The UK’s largest ultra-marathon, with apologies to Iain Sinclair

On Sunday, I took part in my first ultra of the year. The London 50km Ultra from Streatham Common to Wembley Stadium, following the Capital Ring path is now the largest ultra in the UK calendar, and the third of a series in the year organised by Rory Coleman, Guinness World Record Holder and the veteran of nearly 700 marathons.

The start of the London 50km Ultra

Most of the 250 competitors ran as part of their final training programme for the Marathon des Sables, in April, and were laden with all the kit they would be taking to Morocco, including a week’s worth of food and relief for snake venom. For many this was the end of another 120 mile week and they had thought nothing of taking off for a couple of hours the day before just to stretch the legs. I was here as much to check how fit I was with two months left until I run the Double London Marathon. It was also a chance to see a part of London that, in 10 years, I had never visited.

Crossing Richmond Park

From Streatham Common we followed a route that took us through Wandsworth Common, past early morning church goers, and crowds of footballers comparing notes on the night before. Parades of young mothers were lined up for their aerobics class, and by the time we got to Richmond Park the over 60s were out in force with their ski poles marching two by two in the mist. I could not help thinking that this is some of what Iain Sinclair must have seen when he took to the M25 London Orbital and cut a slice through London’s perimeter.

As for the running, the first 20km went without a hitch, although I managed to trip over on the pavement and almost choked on the pastry crumbs of a sausage roll. From 20-30km as we crossed the river at Richmond and headed north through Syon Park, and most surprisingly of all – up hill. The seedier, forgotten London emerged, the one of canal paths and underpasses, disused warehouses and acidic smoke. I have lived in London most of my life and yet it is only by accident that I come across this underbelly of London, and then only passing through it at speed, head bowed slightly against the weather.

By the time we got to Harrow on the Hill and the final checkpoint there were just over 4 hours on the clock. I was slowing, but not terribly, and yet the familiar monologue was playing in my head that the checkpoint was not where it should have been, that we had run for longer than they told us. I was not the only one to feel this way. As I took a moment on the bench, runners around me were making their excuses. They had got lost (difficult, but not impossible), it was slippery (it was), they just weren’t as fit as they thought they were (touché).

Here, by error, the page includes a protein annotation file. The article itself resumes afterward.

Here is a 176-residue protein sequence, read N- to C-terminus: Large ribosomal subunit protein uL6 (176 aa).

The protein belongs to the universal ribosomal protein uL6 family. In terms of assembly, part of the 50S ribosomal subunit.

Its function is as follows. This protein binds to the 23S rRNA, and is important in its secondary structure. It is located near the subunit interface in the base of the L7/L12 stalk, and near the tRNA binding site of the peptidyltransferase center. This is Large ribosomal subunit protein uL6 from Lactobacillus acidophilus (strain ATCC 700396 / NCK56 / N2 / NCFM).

50km of mud at the end of the race

By the time I got to the finish line at the curiously mis-named ‘Quality Hotel’, I had started to snarl slightly at not being able to get my legs moving quickly enough, and crossed the line, 94th, in 5:16:36. I was soaked, covered in mud and ready to go home.

I slept badly that night as my legs agitated under the duvet. And it didn’t help when the boy woke at 4am and I had to hobble to his cot to pick him up. But, it was such a thrill to be back racing again, to feel again that sense of adventure – cast out into the wild and completely free.

I was out again yesterday – just six miles – and it is good to know that all the moving parts are in working order. The rest of them are off to Grantham next weekend for a double-header. I would love to be there too, but they are on a different schedule and I have other priorities now, like changing nappies. Still, 4am at Big Ben, and a chance to see another side of London’s dark underbelly beckons.

About Robin Harvie

I have been running marathons for ten years. But when I couldn't around faster than 3 hours 12 minutes, I decided to see how far I could run before I keeled over. Turns out pretty far. In September 2009 I took on the Spartathlon - 152 miles from Athens to Sparta. Non stop. Why We Run is about that journey and about why we run at all.
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